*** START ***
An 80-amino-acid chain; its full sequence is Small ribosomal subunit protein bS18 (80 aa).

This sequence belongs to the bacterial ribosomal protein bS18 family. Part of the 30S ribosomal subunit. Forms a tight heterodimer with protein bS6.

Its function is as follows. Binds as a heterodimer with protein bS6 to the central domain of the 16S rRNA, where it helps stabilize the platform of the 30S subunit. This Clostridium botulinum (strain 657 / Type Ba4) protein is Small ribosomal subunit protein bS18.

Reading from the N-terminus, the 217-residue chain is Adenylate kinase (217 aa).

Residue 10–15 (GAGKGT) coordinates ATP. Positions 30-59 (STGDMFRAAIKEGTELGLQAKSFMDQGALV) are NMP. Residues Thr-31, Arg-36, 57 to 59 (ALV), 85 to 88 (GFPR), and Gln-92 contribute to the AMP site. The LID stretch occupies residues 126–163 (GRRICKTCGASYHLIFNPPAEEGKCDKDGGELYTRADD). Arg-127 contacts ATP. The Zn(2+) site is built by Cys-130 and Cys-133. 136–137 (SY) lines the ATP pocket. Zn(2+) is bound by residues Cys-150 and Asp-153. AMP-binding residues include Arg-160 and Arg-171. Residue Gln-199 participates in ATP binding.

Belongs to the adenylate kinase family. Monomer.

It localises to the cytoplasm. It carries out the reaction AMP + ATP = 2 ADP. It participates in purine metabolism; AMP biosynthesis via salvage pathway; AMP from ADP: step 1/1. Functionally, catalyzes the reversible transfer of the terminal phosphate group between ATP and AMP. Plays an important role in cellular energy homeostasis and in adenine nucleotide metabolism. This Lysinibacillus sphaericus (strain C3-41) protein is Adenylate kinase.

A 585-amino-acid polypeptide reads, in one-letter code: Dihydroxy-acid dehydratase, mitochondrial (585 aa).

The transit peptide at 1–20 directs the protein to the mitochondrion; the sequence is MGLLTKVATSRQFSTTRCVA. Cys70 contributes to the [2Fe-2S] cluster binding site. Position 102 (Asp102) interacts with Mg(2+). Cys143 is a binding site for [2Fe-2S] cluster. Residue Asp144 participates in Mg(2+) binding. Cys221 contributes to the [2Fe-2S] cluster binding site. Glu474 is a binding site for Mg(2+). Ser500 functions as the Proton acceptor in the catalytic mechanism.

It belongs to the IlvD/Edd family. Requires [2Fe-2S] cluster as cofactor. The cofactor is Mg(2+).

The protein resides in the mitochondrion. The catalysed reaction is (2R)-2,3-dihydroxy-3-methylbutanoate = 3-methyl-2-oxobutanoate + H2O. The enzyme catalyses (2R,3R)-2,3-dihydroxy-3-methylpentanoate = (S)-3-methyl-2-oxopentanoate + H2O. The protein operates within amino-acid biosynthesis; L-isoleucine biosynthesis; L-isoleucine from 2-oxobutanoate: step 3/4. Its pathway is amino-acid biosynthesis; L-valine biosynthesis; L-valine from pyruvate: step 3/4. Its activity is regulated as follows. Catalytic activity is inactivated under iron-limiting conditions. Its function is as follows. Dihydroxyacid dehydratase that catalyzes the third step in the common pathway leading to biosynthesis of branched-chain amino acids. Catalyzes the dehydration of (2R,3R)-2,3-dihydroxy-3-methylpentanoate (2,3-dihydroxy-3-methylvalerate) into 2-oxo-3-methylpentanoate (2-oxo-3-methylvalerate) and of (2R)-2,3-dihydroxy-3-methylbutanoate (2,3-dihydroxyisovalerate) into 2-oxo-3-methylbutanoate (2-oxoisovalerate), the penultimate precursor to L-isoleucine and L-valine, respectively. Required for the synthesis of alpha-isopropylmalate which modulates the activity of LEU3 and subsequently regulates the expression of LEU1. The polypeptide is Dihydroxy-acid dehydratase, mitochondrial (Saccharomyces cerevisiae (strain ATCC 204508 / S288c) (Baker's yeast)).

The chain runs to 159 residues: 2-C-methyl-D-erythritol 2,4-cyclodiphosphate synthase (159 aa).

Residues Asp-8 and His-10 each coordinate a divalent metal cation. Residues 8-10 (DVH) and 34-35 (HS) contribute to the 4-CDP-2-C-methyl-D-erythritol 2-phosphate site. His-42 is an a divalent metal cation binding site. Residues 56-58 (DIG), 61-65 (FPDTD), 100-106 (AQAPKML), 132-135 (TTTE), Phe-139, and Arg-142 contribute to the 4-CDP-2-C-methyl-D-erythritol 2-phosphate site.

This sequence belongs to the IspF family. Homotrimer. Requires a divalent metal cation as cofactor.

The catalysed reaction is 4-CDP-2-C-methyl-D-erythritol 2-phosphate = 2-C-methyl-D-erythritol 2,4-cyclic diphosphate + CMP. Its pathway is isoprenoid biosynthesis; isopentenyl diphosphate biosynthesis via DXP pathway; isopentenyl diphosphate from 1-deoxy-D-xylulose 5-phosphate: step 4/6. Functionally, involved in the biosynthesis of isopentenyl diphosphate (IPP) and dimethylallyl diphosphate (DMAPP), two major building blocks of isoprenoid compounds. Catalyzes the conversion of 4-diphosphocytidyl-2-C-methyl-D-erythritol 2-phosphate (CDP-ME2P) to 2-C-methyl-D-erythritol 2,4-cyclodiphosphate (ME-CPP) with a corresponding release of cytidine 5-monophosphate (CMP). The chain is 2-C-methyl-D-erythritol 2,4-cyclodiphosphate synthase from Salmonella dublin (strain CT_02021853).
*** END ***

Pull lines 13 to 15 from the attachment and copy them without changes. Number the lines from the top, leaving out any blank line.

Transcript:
Residues Asp-8 and His-10 each coordinate a divalent metal cation. Residues 8-10 (DVH) and 34-35 (HS) contribute to the 4-CDP-2-C-methyl-D-erythritol 2-phosphate site. His-42 is an a divalent metal cation binding site. Residues 56-58 (DIG), 61-65 (FPDTD), 100-106 (AQAPKML), 132-135 (TTTE), Phe-139, and Arg-142 contribute to the 4-CDP-2-C-methyl-D-erythritol 2-phosphate site.

This sequence belongs to the IspF family. Homotrimer. Requires a divalent metal cation as cofactor.

The catalysed reaction is 4-CDP-2-C-methyl-D-erythritol 2-phosphate = 2-C-methyl-D-erythritol 2,4-cyclic diphosphate + CMP. Its pathway is isoprenoid biosynthesis; isopentenyl diphosphate biosynthesis via DXP pathway; isopentenyl diphosphate from 1-deoxy-D-xylulose 5-phosphate: step 4/6. Functionally, involved in the biosynthesis of isopentenyl diphosphate (IPP) and dimethylallyl diphosphate (DMAPP), two major building blocks of isoprenoid compounds. Catalyzes the conversion of 4-diphosphocytidyl-2-C-methyl-D-erythritol 2-phosphate (CDP-ME2P) to 2-C-methyl-D-erythritol 2,4-cyclodiphosphate (ME-CPP) with a corresponding release of cytidine 5-monophosphate (CMP). The chain is 2-C-methyl-D-erythritol 2,4-cyclodiphosphate synthase from Salmonella dublin (strain CT_02021853).